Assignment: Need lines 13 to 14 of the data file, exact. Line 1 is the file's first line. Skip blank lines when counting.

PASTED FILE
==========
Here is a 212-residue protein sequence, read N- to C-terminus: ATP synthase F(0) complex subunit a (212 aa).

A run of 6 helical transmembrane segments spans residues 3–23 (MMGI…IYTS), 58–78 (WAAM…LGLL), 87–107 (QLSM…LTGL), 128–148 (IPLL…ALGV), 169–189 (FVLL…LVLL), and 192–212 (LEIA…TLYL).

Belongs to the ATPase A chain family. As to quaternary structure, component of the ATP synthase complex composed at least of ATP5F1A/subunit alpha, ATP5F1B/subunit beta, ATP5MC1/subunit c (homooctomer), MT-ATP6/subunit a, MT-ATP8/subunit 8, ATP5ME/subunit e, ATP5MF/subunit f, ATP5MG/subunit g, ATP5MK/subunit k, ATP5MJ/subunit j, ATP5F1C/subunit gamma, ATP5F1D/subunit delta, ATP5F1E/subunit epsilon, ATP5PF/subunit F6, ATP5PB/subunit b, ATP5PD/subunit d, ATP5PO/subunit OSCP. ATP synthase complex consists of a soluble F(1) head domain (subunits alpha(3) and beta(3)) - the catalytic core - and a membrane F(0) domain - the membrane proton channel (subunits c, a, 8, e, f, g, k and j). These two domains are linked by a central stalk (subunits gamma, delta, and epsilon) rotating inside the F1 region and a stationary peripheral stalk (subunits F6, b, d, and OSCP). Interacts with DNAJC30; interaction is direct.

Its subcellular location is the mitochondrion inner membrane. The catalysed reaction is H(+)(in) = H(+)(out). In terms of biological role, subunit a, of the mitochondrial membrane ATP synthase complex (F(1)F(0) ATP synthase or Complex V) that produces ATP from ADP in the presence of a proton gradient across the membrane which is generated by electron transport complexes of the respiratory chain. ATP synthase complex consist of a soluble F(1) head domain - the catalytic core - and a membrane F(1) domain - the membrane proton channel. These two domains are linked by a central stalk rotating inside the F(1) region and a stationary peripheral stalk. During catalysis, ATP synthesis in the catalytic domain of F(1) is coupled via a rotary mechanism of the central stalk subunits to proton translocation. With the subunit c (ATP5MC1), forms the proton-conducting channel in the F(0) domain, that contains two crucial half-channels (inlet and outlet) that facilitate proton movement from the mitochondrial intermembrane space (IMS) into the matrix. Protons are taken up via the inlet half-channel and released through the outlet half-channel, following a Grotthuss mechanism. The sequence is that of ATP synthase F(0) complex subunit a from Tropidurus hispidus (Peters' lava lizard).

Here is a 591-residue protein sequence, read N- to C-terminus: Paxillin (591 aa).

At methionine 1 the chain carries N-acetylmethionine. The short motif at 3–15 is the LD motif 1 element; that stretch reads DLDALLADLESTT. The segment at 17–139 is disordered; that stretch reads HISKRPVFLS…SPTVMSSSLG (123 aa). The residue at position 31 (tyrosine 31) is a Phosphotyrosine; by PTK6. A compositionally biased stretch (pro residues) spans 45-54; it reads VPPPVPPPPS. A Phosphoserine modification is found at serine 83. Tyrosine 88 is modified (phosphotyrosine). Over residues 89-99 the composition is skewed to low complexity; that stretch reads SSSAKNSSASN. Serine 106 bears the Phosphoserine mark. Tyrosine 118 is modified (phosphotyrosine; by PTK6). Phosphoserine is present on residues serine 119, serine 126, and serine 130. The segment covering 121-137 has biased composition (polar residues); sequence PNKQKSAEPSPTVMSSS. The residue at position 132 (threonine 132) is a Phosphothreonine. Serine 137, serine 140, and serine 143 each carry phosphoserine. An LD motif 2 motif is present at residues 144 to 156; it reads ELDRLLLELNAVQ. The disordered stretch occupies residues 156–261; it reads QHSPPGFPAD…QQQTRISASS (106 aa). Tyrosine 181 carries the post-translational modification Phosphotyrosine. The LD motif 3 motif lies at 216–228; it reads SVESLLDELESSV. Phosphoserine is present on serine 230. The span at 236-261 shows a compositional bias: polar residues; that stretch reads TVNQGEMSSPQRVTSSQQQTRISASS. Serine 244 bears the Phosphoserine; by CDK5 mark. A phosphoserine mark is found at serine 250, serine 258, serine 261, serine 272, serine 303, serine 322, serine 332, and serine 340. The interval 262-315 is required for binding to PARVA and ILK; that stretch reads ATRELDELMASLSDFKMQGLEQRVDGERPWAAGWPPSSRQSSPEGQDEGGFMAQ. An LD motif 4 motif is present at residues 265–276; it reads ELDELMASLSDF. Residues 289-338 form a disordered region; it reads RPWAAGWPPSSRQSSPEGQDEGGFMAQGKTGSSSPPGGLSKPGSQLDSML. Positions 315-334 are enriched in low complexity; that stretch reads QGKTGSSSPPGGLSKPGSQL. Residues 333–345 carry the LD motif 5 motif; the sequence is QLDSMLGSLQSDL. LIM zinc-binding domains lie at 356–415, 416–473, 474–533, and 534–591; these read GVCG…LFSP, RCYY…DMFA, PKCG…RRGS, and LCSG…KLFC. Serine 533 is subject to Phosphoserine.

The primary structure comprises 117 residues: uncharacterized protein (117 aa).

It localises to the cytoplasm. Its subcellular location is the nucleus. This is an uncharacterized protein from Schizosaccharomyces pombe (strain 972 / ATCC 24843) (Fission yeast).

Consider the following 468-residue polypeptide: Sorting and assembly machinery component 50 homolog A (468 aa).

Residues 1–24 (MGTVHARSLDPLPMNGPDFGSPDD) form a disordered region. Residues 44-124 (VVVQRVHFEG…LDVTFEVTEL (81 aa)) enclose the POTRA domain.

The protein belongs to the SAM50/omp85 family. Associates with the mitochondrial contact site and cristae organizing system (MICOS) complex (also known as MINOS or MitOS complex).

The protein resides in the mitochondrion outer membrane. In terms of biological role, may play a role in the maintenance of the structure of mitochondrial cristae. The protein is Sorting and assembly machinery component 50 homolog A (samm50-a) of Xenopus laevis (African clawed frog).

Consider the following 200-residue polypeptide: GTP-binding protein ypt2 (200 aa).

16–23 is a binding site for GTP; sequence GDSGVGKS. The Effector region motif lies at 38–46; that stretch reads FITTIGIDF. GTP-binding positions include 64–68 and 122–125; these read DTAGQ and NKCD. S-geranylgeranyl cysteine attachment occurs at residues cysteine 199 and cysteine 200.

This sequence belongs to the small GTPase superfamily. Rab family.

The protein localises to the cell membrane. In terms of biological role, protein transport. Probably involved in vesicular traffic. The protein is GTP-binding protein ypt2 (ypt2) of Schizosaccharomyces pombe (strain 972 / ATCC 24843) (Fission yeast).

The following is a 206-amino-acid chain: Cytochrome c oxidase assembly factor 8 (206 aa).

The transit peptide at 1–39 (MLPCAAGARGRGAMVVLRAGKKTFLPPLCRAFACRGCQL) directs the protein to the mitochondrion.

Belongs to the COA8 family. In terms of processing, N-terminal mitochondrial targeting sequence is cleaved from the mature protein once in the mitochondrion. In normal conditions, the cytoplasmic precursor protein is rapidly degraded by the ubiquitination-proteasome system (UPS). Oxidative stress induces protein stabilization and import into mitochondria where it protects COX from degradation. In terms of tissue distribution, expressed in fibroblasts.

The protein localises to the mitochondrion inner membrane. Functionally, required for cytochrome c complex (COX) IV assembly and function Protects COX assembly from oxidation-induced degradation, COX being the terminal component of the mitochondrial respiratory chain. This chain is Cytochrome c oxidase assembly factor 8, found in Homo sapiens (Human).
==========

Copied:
Consider the following 200-residue polypeptide: GTP-binding protein ypt2 (200 aa).

16–23 is a binding site for GTP; sequence GDSGVGKS. The Effector region motif lies at 38–46; that stretch reads FITTIGIDF. GTP-binding positions include 64–68 and 122–125; these read DTAGQ and NKCD. S-geranylgeranyl cysteine attachment occurs at residues cysteine 199 and cysteine 200.